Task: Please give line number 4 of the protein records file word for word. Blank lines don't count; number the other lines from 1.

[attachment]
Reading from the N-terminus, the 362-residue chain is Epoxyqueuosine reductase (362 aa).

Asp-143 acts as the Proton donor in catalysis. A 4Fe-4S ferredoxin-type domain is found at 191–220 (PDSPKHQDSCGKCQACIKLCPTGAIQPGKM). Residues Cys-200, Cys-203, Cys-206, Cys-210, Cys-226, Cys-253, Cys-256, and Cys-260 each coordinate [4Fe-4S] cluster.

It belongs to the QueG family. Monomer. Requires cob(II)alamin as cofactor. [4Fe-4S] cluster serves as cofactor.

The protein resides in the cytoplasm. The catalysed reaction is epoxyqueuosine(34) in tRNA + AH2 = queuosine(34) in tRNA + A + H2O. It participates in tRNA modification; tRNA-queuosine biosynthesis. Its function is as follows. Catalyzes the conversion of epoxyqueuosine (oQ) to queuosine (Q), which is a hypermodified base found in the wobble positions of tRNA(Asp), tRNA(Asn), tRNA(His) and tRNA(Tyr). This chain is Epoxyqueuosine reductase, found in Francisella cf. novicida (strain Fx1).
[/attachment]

The protein resides in the cytoplasm. The catalysed reaction is epoxyqueuosine(34) in tRNA + AH2 = queuosine(34) in tRNA + A + H2O. It participates in tRNA modification; tRNA-queuosine biosynthesis. Its function is as follows. Catalyzes the conversion of epoxyqueuosine (oQ) to queuosine (Q), which is a hypermodified base found in the wobble positions of tRNA(Asp), tRNA(Asn), tRNA(His) and tRNA(Tyr). This chain is Epoxyqueuosine reductase, found in Francisella cf. novicida (strain Fx1).